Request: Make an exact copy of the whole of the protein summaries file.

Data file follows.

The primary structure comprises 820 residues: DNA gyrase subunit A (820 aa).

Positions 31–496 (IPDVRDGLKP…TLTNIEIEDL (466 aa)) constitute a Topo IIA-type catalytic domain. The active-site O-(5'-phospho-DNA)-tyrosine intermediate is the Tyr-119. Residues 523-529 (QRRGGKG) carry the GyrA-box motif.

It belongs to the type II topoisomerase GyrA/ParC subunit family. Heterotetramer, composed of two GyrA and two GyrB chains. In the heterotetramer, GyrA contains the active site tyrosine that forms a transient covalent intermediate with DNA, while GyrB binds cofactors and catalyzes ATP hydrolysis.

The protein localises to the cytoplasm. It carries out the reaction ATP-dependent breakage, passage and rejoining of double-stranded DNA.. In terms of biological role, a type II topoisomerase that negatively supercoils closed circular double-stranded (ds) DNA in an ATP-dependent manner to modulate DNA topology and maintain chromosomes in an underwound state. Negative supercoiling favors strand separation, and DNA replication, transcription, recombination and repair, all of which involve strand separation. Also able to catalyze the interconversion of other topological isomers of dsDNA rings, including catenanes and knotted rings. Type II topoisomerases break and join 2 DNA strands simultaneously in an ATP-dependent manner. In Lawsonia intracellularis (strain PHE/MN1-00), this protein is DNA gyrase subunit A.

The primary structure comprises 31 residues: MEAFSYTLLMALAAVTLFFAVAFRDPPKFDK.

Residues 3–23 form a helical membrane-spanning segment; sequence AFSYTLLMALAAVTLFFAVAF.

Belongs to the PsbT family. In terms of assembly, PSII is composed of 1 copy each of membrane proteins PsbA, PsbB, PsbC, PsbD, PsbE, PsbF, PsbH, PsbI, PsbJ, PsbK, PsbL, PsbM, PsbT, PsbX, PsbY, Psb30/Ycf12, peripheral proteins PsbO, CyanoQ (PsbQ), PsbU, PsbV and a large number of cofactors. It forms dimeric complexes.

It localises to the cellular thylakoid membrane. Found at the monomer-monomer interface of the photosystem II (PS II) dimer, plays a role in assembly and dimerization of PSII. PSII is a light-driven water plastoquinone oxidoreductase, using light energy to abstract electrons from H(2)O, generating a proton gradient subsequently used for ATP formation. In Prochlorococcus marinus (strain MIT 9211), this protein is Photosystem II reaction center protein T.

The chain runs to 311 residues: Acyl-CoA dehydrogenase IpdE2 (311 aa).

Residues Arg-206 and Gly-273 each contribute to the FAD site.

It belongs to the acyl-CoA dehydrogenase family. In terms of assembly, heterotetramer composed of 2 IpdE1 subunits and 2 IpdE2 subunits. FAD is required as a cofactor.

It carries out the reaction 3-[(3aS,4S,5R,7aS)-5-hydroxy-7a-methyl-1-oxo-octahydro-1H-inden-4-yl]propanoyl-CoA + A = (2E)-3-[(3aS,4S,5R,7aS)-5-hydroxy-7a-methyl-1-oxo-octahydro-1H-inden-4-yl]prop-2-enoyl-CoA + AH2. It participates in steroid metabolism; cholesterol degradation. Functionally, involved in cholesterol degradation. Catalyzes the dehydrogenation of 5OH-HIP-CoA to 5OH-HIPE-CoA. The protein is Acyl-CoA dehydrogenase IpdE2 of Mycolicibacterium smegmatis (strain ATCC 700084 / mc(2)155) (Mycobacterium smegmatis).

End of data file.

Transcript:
The primary structure comprises 820 residues: DNA gyrase subunit A (820 aa).

Positions 31–496 (IPDVRDGLKP…TLTNIEIEDL (466 aa)) constitute a Topo IIA-type catalytic domain. The active-site O-(5'-phospho-DNA)-tyrosine intermediate is the Tyr-119. Residues 523-529 (QRRGGKG) carry the GyrA-box motif.

It belongs to the type II topoisomerase GyrA/ParC subunit family. Heterotetramer, composed of two GyrA and two GyrB chains. In the heterotetramer, GyrA contains the active site tyrosine that forms a transient covalent intermediate with DNA, while GyrB binds cofactors and catalyzes ATP hydrolysis.

The protein localises to the cytoplasm. It carries out the reaction ATP-dependent breakage, passage and rejoining of double-stranded DNA.. In terms of biological role, a type II topoisomerase that negatively supercoils closed circular double-stranded (ds) DNA in an ATP-dependent manner to modulate DNA topology and maintain chromosomes in an underwound state. Negative supercoiling favors strand separation, and DNA replication, transcription, recombination and repair, all of which involve strand separation. Also able to catalyze the interconversion of other topological isomers of dsDNA rings, including catenanes and knotted rings. Type II topoisomerases break and join 2 DNA strands simultaneously in an ATP-dependent manner. In Lawsonia intracellularis (strain PHE/MN1-00), this protein is DNA gyrase subunit A.

The primary structure comprises 31 residues: MEAFSYTLLMALAAVTLFFAVAFRDPPKFDK.

Residues 3–23 form a helical membrane-spanning segment; sequence AFSYTLLMALAAVTLFFAVAF.

Belongs to the PsbT family. In terms of assembly, PSII is composed of 1 copy each of membrane proteins PsbA, PsbB, PsbC, PsbD, PsbE, PsbF, PsbH, PsbI, PsbJ, PsbK, PsbL, PsbM, PsbT, PsbX, PsbY, Psb30/Ycf12, peripheral proteins PsbO, CyanoQ (PsbQ), PsbU, PsbV and a large number of cofactors. It forms dimeric complexes.

It localises to the cellular thylakoid membrane. Found at the monomer-monomer interface of the photosystem II (PS II) dimer, plays a role in assembly and dimerization of PSII. PSII is a light-driven water plastoquinone oxidoreductase, using light energy to abstract electrons from H(2)O, generating a proton gradient subsequently used for ATP formation. In Prochlorococcus marinus (strain MIT 9211), this protein is Photosystem II reaction center protein T.

The chain runs to 311 residues: Acyl-CoA dehydrogenase IpdE2 (311 aa).

Residues Arg-206 and Gly-273 each contribute to the FAD site.

It belongs to the acyl-CoA dehydrogenase family. In terms of assembly, heterotetramer composed of 2 IpdE1 subunits and 2 IpdE2 subunits. FAD is required as a cofactor.

It carries out the reaction 3-[(3aS,4S,5R,7aS)-5-hydroxy-7a-methyl-1-oxo-octahydro-1H-inden-4-yl]propanoyl-CoA + A = (2E)-3-[(3aS,4S,5R,7aS)-5-hydroxy-7a-methyl-1-oxo-octahydro-1H-inden-4-yl]prop-2-enoyl-CoA + AH2. It participates in steroid metabolism; cholesterol degradation. Functionally, involved in cholesterol degradation. Catalyzes the dehydrogenation of 5OH-HIP-CoA to 5OH-HIPE-CoA. The protein is Acyl-CoA dehydrogenase IpdE2 of Mycolicibacterium smegmatis (strain ATCC 700084 / mc(2)155) (Mycobacterium smegmatis).